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The Ritual Dance of Jesus

I first learned about the dancing Hymn of Jesus written down in the Apocryphal Acts of John when I was in college. Margaret Palmer Fisk Taylor’s shared it in her book, The Art of the Rhythmic Choir: Worship Through Symbolic Movement. The Acts of John,  believed to be authored by Leucius Charinus, companion and disciple of John, is part of the early 2nd-century Johannine narratives and traditions, and considered significant for preserving strains of early oral traditions about the “beloved disciple.”

Margaret’s work and that of my mentor, Professor Doug Adams, Chair of Christianity and the Arts at Pacific School of Religion, gave me hope that our strange instincts toward dance in Christian worship were not ill-founded, but part of a hidden lineage. Dance, like oral traditions, passes from body to body. Almost impossible to write about, dance is transmitted by those who practice it.  Our bodies are like hard drives. Body memory records events, ritual songs and dances. DNA may also record powerful experiences. I believe that the wisdom of women and indigenous peoples still exists in our bodies. Place the seed of dance in fertile ground and even after centuries it may stir and grow.

In spite of scant sources on dance in ritual and community practice in the church, today’s scholars offer vital research. See Laura Hellsten’s scholarship on the history of dance in the church in Through the Bone and Marrow: Re-examining Theological Encounters with Dance in Medieval Europe. See video here. And, Katharyn Dickason’s Ringleaders of Redemption: How Medieval Dance Became Sacred.  A description of their work is in the end notes.

As a dancer and choreographer, when I read the simple instructions written in v. 94 of the Hymn of Jesus, it wasn’t difficult to reimagine a tune and steps. I created and taught my version over the course of twenty years in classes on Dance and Theology at Pacific School of Religion in Berkeley, California. This was during the period where Professor Doug Adams gave every opportunity for dancers to come together to reignite dance in Christianity and other religious traditions and the Sacred Dance Guild in the United States.

To share the dance

Do include teaching as part of the ritual. From the start let the tone allow the mood to descend into the timelessness of the Great Dance, where we experience community as communion and body and blood as one.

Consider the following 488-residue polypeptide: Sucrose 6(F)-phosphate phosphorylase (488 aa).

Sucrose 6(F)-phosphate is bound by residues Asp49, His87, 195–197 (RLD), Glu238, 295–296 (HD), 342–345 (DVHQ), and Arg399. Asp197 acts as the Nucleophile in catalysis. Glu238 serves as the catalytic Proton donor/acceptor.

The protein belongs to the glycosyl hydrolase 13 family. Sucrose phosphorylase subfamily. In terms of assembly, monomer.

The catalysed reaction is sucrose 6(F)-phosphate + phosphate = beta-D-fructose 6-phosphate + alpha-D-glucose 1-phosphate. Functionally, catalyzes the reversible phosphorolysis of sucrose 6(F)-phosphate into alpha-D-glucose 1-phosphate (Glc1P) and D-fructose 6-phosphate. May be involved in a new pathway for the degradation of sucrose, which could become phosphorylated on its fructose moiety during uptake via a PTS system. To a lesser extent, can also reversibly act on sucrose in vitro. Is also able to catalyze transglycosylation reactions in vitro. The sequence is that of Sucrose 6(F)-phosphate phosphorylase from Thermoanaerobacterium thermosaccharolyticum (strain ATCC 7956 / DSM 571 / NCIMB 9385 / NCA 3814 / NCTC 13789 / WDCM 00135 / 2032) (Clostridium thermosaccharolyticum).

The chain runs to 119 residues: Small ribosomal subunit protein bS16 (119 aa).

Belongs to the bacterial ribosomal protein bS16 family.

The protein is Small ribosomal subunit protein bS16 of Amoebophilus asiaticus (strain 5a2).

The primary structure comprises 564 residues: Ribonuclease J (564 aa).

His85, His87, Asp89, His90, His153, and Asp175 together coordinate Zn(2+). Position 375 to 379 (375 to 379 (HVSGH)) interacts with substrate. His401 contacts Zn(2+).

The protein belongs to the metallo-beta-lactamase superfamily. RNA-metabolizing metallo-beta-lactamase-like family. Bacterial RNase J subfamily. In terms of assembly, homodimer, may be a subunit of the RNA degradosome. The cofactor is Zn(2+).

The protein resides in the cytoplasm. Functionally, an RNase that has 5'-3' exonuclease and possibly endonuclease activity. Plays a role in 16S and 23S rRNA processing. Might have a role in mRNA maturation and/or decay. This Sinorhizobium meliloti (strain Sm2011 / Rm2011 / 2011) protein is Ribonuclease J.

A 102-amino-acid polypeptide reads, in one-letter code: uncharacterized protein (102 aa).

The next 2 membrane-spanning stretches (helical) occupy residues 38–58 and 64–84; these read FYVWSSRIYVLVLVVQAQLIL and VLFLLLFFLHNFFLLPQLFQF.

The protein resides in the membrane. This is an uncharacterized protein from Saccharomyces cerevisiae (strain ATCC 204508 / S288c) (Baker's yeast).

Say to the people as you gather them in a circle,

” If anyone has difficulty moving you can take a seat in the center, join with song, percussion or sit in the wider circle as a witness. There is no need for everyone to dance. When dance becomes as a regular part of life, individuals can choose the best way to participate from time to time..

Quote the words,

“On the night of Jesus arrest, he invited us to form a ring and hold hands.Then, standing in our midst, he asked us to repeat after him, singing,

Amen. Amen.”


Join hands saying, “Let’s turn toward the right.
Repeat after me Sing, Amen. Amen.

Again, sing Amen swinging arms up stepping into the circle
Amen as you step out.

Amen. Amen.

Starting with the outside foot.
Step.  Step.  Step.    Step with feet together.

Step into the center   and back out singing
Amen.                                     Amen.

Repeat till all are comfortable.


As the dance is established sing as a cantor

Glory.  be       to        thee       God

Step.   Step.   Step.   Step.      Feet together.

(Repeat steps as cantor sings)

All together singing and dancing

A-ah- men                   A-ah-men.

(Repeat after chanting each  phrase)

Glory be to thee, God. Amen. Amen.

Glory be to thee, Word: Amen. Amen.

Glory be to thee, Grace. Amen. Amen.

Grace dances.  dance ye all. Amen. Amen.

The number Twelve dances on high. Amen. Amen.

All of creation sings praise with us. Amen. Amen.

Who doesn’t dance, Who does not dance. Amen. Amen.

Does not know what comes to pass. Amen. Amen.

I would be united and I would unite. Amen. Amen.

I would be born and I would bear. Amen. Amen.

I would mourn; lament ye all. Amen. Amen.

I am a door. I am a door. Amen. Amen.

Do you knock? Do you knock?. Amen. Amen.

(knock with tongue on roof of mouth.)

I am a way, wayfarers all. Amen. Amen.

Answer back to my dance. Amen. Amen.

You in me and me in you. Amen. Amen.

See what I do. See what I do. Amen. Amen.